"Dishes & Beverages of the Old South" by Martha McCulloch Williams
The net used is what is known as a gill-net.
"Tales of the Fish Patrol" by Jack London
Shred two or three shalots, and boil them a few minutes in a gill of water, and half a gill of vinegar.
"The Cook and Housekeeper's Complete and Universal Dictionary; Including a System of Modern Cookery, in all Its Various Branches," by Mary Eaton

In poetry:

But Father, dear Father, come home with me now
They won’t give you any more gills
For Mother’s been trying to poison herself
With a box of Pink Pale People’s Pills.
"Father Come Home" by Billy Bennett
Then self-conceit would press your skill,
To toddle up Parnassus hill,
Then ignorance did lift a quill,
To write your verse;
Ye thought your neebors o'er a gill,
Would it rehearse.
"Address To Doggerels" by Susannah Hawkins
The corn-craik was chirmin' her lane eerie cry,
Whan aff we gaed skelpin' to ca' hame the kye;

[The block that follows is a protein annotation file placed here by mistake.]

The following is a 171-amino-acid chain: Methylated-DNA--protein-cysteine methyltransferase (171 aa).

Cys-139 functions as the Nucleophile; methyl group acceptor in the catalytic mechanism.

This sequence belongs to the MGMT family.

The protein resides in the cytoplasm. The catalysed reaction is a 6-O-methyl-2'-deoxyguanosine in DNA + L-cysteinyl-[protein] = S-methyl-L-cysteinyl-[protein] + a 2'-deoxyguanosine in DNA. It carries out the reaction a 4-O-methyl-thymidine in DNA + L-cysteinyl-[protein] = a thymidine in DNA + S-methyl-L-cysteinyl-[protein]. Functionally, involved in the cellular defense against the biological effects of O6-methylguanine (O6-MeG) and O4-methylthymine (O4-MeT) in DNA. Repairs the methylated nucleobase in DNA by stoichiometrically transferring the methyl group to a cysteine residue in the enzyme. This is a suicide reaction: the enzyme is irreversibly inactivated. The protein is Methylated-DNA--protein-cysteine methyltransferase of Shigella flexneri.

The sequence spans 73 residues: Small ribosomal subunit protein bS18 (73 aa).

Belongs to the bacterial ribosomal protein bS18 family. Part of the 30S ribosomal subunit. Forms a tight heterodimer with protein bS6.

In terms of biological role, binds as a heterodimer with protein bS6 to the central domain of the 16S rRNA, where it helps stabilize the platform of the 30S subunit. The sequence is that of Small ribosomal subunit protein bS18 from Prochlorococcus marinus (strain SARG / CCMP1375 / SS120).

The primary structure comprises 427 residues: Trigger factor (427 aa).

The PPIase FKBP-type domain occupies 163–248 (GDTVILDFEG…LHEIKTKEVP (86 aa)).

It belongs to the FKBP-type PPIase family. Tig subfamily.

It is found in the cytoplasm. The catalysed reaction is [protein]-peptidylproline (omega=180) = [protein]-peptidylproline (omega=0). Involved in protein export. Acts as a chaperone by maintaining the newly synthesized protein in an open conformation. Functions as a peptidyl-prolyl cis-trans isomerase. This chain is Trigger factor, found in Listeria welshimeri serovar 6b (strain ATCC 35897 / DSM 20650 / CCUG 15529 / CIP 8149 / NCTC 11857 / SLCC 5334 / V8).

An' up the green gill, as we drave them alang,
We rous'd a' the echoes wi' daffin' an' sang.
"Pairtin' An' Meetin'" by Janet Hamilton
But Nannie, dear lassie, was sune a young wife,
An' listed to fecht the stern battle o' life;
In the bonny green gill we'll sing never mair—
We pairted, an' wow but oor pairtin' was sair.
"Pairtin' An' Meetin'" by Janet Hamilton
I love the angle,— to watch and wait
For the perch so subtle and still,
Till deep in his hole he has gorged the bait,
And gluttony fixes a tyrant's fate
With a good gimp-hook in his gill:
"Tangley Pond" by Martin Farquhar Tupper
She sang o' Gill Morice, an' young Gregor's ghost,
The twa bonnie babes in the wud that were lost,
An' Bothwell's fair dochter, the young Leddy Jean,
That was droon'd in the Clyde ae weird hallowe'en.
"Grannie's Tale: A Ballad o'Memorie" by Janet Hamilton

In news:

School Gill St Bernard's School.
Vince Gill recently released his latest album, 'Guitar Slinger ,' which is the first collection of new tunes from the singer and guitar genius in five long years.
Vince Gill's 'Guitar Slinger '.
Vince Gill Discusses His Aptly Titled New Album, 'Guitar Slinger '.
Vince Gill's "Guitar Slinger " In Stores Now.